did they notice
that alone among the conifers
you were fully cloaked
trunk to twig
in feathery tassels of new green?
While other trees
merely added pale buds to branch-tips ,
did they see that you lacked
their staid dark under-cladding?
Perhaps they did
but in summer you stood in the copse
like one of the rest,
an apparent evergreen,
your trunk driving towards the mountain sky,
needles dark and firm like any proper pine or fir.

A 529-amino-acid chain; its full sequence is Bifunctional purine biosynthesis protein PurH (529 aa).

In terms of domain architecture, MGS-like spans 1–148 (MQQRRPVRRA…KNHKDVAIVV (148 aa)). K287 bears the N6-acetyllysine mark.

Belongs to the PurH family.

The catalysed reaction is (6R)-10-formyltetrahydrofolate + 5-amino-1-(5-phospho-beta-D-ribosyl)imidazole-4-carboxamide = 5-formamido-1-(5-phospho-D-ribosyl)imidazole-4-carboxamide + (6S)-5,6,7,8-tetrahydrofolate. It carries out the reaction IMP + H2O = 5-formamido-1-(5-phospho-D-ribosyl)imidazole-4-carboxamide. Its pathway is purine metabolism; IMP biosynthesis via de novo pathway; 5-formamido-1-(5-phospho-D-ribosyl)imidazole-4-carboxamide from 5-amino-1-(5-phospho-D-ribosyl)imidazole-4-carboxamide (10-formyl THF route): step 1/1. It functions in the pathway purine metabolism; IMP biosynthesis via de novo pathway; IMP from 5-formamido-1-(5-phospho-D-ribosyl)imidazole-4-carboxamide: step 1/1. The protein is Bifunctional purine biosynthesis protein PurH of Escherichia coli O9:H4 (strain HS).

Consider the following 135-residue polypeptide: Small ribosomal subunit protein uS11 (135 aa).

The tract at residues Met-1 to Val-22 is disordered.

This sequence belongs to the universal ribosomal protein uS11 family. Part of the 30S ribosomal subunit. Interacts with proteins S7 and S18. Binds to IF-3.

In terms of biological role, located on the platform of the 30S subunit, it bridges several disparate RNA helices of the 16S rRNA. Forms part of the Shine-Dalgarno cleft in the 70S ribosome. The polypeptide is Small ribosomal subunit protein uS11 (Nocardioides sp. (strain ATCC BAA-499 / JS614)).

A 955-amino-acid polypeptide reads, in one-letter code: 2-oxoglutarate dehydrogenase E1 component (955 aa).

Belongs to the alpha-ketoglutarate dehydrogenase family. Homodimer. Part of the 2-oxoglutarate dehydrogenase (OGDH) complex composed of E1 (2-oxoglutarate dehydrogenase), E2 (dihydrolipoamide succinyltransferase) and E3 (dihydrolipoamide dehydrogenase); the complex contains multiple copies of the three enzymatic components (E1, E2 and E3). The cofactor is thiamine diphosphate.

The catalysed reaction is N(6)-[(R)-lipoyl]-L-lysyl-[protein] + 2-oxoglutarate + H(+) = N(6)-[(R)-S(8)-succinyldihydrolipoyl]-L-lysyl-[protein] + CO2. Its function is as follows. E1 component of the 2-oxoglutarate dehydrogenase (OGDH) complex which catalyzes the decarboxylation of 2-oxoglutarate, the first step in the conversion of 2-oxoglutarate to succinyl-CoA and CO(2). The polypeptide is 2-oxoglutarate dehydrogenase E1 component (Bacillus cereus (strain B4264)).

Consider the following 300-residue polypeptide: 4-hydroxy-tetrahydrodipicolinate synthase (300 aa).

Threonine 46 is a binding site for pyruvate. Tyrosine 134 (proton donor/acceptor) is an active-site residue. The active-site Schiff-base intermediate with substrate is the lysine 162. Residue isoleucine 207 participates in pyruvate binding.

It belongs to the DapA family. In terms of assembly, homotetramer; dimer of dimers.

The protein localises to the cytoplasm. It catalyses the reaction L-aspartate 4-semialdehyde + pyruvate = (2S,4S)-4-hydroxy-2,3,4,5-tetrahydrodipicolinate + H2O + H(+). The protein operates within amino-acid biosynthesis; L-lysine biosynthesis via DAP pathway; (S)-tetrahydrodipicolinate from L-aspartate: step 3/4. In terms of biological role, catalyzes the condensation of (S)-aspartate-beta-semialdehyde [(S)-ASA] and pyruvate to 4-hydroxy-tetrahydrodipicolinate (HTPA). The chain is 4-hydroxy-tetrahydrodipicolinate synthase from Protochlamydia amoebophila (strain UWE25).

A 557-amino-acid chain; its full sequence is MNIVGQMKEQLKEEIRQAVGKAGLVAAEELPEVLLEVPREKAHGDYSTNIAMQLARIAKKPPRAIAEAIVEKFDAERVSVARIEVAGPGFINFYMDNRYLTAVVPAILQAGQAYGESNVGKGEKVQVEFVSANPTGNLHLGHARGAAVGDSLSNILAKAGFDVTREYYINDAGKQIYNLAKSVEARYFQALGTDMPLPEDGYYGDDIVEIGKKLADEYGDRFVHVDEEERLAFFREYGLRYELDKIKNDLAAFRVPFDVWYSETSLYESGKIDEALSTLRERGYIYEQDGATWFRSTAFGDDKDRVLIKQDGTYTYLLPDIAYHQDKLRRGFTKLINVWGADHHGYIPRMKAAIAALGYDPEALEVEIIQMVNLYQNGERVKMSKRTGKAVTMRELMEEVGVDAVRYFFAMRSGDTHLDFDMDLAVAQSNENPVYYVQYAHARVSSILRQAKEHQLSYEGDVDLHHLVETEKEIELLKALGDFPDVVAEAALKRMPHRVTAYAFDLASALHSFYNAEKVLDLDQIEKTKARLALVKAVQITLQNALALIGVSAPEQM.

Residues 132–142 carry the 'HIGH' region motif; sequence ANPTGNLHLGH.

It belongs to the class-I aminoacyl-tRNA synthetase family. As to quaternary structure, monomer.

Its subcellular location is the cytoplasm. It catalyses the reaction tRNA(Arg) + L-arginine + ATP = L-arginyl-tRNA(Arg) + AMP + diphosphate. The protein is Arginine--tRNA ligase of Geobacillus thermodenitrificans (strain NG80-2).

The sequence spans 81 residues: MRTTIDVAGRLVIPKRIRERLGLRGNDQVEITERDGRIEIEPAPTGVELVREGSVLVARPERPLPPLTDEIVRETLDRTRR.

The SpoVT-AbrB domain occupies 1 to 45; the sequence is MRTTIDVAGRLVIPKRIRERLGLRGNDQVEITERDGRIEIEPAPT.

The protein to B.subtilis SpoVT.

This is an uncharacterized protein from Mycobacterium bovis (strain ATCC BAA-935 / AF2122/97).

Any suspicions they’d had were put to rest
as you set about the photosynthetic business of being a tree.
Making roots and cones and twigs,
you exhaled oxygen,
and soon you too forgot your odd feathery spring.
Yet as the nights grew crisp
your suspicions grew
that you were not, after all, the same as the rest.
Your mid-summer energy spent
your needles slowly brittled.
And suddenly one cold morning you were certain
that you were not to be ever green after all.
You burst into the frost-days of autumn
a fiery yellow larch,
shouting your gold
across the high mountain slopes
to others of your kind:
I’m here! I’m not like the rest! See me!